One wall is covered with taped-up cartoons in black ink and watercolor…
He hands me my wine. And I tell him that his cartoons are beautiful and funny and sad and true.
The description of a thing as “beautiful and funny and sad and true” filled me with such indescribable gloom that it took me years to shake. I was reminded of that feeling as Batuman related the profound “emptiness” she felt upon reading the “Best American Short Stories” of 2004 and 2005 (apparently an epiphanic couple of years for the both of us):
I thought it was the dictate of craft that had pared many of the Best American stories to a nearly unreadable core of brisk verbs and vivid nouns – like entries in a contest to identify as many concrete entities as possible, in the fewest possible words. The first sentences were crammed with so many specificities, exceptions, subverted expectations, and minor collisions that one half expected to learn they were acrostics, or had been written without using the letter e.
But very little of The Possessed is devoted to critique of fiction. Quite the opposite. It’s pure love of Russian literature that fuels Batuman’s adventures that comprise the bulk of the novel. Really, only a mad sort of love could have prompted her to attend a Tolstoy conference in flip-flops and sweatpants while quietly investigating the author’s death, to fabricate a wedding in Uzbekistan, to ask about doorknobs in a St. Petersburg ice castle, to sleep with a diabolically charismatic classmate who transforms her social circle into the cast of Dostoevsky’s The Demons.
The love of literature crystallizes for many readers when they first encounter a novel they so adore that they think: I wish I could just live inside of it. The Possessed has this desire at heart. Granted, it might be more obvious why Don Quixote felt this impulse for his beloved chivalric romances than why Batuman felt it for the works of Babel, Tolstoy, and Dostoevsky. But their fantasy is one and the same.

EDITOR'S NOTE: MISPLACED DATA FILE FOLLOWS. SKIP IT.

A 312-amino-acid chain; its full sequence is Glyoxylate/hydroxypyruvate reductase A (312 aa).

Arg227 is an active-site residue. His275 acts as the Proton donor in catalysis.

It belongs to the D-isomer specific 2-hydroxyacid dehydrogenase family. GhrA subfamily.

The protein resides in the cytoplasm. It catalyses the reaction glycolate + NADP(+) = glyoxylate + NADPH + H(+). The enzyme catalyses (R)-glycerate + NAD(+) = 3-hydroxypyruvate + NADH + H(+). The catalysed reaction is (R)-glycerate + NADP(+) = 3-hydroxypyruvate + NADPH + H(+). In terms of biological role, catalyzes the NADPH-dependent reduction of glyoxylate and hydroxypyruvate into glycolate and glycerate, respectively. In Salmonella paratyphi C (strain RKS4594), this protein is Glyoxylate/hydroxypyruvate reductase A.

Is seven years of graduate school a more effective means of living inside literature than Don Quixote’s donning an old suit of armor and setting off for adventures with his “squire”? Another question: is it saner?
It’s easy to set these questions aside when drawn into Batuman’s anecdotes, which are told with such deadpan so as to magnify the absurd, or when consuming the literary theory that’s conveyed with such engaging naturalness that one starts believing she is bandying about popular culture. Batuman has the sort of non-fiction voice that not only indicates humor and intelligence but channels it: the reader feels funnier and smarter herself while reading.
But these questions acutely matter to The Possessed, and they in turn transform it from a series of essays and adventures into a novel, into a story, about love and the quest to actualize one’s passions – whether they be Russian literature, chivalric romances, or anything else – through uncompensated devotion. Which is the divine right of all interns and academics.
From Michael Chabon’s site, an update on his forthcoming novel, The Yiddish Policemen’s Union, and a preview of The Best American Short Stories 2005, which Chabon is editing. The inclusion of “at least four” genre stories, including ones by Dennis Lehane and Tom Bissell, will surely rankle literary purists.Letters to Frank Conroy from his studentsThe AP’s books guy, Hillel Italie, profiles FSG and highlights their penchant for publishing award-winning books.